On the 10th pitch of a ninth inning at-bat on a nasty-cold night with the smallest crowd in Safeco Field history mostly gone, Luis Rodriguez singled home two runs for the most improbable victory of the Seattle Mariners' season.
Granted, it’s only 10 games old, but the Mariners trailed the Toronto Blue Jays by seven runs Monday, then scored eight runs in the final three innings for an 8-7 victory.
That it came in a game when Felix Hernandez got roughed up may have made it all the more implausible.
Their ace didn’t have his best stuff or a lot of support while pitching the first six innings. The Mariners played the kind of baseball that had seen them start the season 2-7, and saw them draw 13,056 to the park Monday.
Still, Michael Saunders opened the ninth inning with a double, was bunted to third base and dangled there as the potential tying run. Pinch-hitter Adam Kennedy grounded out. Ichiro Suzuki was intentionally walked – and stole second base.
And Rodriguez, in the game only because Chone Figgins bruised a thumb in the third inning, hammered a pitch from reliever Shawn Camp deep into the right-center field alley.
"I had to swing at everything, anything close to the plate," Rodriguez said. "I got my pitch and hit it."
Two runs scored, and the Mariners exploded from their dugout in celebration.
“Camp should never have gotten out there," Blue Jays reliever Mark Rzepczynski said. "We should have got those guys out. It was one of those innings that every thing that could go wrong did go wrong."
Most of the night, the Mariners had made mistakes that put them in a hole no one figured they’d get out of.
With Seattle down just 1-0 and Jose Bautista at first base in the third inning, the Mariners had the kind of what-in-the-world-are-they-doing-now? effort that triggered a two-run Blue Jays flurry.
Bautista broke for second base, and catcher Miguel Olivo’s throw had him beat, so he turned back to first. Jack Wilson took the throw, ran toward first and flipped the ball to Justin Smoak, who ran Bautista back toward second base.
At this point, television replays showed, shortstop Brendan Ryan was somewhere between shallow center field and whatever the rest of the infield was doing. When he got back near second, he took the throw, slapped at the runner, fell down and dropped the ball.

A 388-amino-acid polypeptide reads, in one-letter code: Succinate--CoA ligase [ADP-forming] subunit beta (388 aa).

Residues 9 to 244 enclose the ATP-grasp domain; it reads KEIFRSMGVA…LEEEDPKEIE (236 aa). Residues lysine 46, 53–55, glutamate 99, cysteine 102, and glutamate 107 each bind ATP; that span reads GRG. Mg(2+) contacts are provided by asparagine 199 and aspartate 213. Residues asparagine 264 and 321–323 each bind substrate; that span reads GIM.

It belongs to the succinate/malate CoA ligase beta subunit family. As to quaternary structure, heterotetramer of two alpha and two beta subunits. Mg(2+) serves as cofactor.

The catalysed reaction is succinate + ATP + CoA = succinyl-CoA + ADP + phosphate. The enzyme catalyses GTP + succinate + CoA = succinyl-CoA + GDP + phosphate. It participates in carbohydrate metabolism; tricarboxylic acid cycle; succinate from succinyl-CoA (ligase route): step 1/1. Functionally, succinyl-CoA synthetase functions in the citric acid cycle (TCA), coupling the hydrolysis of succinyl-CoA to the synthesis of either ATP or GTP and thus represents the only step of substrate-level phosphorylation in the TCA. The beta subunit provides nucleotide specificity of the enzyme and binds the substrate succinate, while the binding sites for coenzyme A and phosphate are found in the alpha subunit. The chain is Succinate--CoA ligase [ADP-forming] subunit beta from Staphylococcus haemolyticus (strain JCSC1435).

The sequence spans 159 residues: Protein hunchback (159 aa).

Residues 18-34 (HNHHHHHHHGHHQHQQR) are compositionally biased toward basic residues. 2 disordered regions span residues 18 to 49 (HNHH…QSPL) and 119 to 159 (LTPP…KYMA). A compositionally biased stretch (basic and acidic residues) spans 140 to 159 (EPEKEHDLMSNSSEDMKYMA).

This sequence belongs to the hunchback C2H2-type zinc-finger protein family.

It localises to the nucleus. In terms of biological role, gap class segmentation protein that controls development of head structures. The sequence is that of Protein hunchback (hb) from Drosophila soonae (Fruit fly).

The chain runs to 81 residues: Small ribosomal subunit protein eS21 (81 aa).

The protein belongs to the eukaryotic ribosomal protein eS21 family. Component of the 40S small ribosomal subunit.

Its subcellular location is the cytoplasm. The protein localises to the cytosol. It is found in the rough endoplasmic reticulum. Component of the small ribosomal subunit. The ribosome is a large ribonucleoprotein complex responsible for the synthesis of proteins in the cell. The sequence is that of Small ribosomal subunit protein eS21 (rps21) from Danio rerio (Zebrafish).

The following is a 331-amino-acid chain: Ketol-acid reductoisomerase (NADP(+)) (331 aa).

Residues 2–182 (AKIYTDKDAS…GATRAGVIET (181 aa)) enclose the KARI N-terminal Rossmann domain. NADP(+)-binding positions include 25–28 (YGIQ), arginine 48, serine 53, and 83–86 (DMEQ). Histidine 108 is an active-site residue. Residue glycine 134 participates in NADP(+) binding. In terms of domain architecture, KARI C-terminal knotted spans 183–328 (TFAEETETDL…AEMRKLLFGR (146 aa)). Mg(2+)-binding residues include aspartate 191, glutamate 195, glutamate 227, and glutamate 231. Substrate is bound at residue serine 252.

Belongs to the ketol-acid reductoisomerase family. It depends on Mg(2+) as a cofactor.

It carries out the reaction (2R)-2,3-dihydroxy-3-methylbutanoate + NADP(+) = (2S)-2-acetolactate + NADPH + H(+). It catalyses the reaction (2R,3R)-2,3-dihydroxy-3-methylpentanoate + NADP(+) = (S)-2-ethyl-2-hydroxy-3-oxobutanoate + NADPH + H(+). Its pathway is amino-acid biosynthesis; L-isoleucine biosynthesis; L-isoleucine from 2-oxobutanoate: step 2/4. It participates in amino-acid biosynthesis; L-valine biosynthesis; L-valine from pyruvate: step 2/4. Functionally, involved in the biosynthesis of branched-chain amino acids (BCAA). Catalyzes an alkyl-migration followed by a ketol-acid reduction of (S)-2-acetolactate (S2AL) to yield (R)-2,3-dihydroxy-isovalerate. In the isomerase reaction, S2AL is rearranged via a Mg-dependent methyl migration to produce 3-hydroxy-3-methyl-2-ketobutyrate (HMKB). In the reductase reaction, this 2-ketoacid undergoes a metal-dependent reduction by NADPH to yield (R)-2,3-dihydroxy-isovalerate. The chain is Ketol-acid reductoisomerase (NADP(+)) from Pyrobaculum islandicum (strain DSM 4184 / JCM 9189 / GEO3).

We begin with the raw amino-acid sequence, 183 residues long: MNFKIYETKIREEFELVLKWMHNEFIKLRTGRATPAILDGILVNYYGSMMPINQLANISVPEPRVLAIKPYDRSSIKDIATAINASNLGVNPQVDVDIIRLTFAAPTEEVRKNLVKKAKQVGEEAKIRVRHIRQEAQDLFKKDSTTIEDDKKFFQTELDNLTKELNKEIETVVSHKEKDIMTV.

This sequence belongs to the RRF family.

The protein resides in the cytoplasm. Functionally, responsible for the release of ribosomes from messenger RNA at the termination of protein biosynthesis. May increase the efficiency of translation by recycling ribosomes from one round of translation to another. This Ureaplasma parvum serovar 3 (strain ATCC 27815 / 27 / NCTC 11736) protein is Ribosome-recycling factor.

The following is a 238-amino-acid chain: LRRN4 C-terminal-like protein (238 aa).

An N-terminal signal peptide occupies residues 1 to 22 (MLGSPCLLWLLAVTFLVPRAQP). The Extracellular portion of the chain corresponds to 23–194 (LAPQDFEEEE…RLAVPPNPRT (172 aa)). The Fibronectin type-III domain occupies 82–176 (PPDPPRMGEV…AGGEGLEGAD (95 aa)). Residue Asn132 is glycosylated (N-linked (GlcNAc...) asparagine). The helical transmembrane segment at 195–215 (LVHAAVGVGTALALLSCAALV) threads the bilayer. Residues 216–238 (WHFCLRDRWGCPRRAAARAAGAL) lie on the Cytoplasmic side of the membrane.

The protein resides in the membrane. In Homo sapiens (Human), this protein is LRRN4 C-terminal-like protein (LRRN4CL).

The ruling? Stolen base.
The inning went south from there, ending with the Mariners behind, 3-0. When Felix wild-pitched a run home in the two-run fourth, the flag was up.
Winning would have required eight runs, and the Mariners hadn’t scored that many in a game this year.
During a seven-game losing streak, Seattle had scored 18 runs. If they’d lost this one, the Mariners would have awakened today seven games out of first place in the American League West.
When the season began, manager Eric Wedge said the team might get worse before it got better, but it would get better. For one thing, he and his staff were going to see just what they had – and what they didn’t – and let the team evolve.
They’re learning. And evolution is inching along.
By the time the Mariners scored, on Milton Bradley’s home run in the seventh inning, most of that intimate crowd and the game were gone.
Still, any number of tough at-bats had run up the pitch count for Blue Jays starter Jesse Litsch, who departed after five innings and 111 pitches. When Toronto had to get four innings from its bullpen, it came up one-third of an inning short.
"A tough night on the mound," Blue Jays manager John Farrell said. "Anytime you walk 11 guys and still be in the game. Things obviously had to go right for us in the first part of it, but we simply lost the strike zone, to say the least."
The comeback included three bases-loaded walks in the eighth inning, when the M’s cut their deficit to 7-6.
Before long, the team will be getting veterans Franklin Gutierrez and David Aardsma back, which will give the bullpen more depth and the defense of a legitimate center fielder.
Tough decisions. Bradley is the starting left fielder, and though he has no future in Seattle beyond 2011, he singled, homered and walked with the bases loaded in the win and has played well.
Saunders, who needs a place to play regularly, had two hits, a walk and a stolen base Monday. He is showing signs that he may be the player the team once was certain he’d be.
If Gutierrez was healthy today, where would Saunders be – Tacoma?
That’s one of the calls Wedge and the team will have to make in the coming weeks, and they’ll need more games like this to get their fan base believing it’s worthwhile coming to the park again.
"We really broke through there in the eighth inning," manager Eric Wedge said. "(Michael) Saunders got the big hit to lead things off after that in the ninth. You can't say enough about that at-bat that Luis Rodriguez had. Nine of 10 pitches with the game on the line right there, fighting through it, fouling some pitches off and ultimately came through and you love to see that. It was a good win for us."
The Associated Press contributed to this report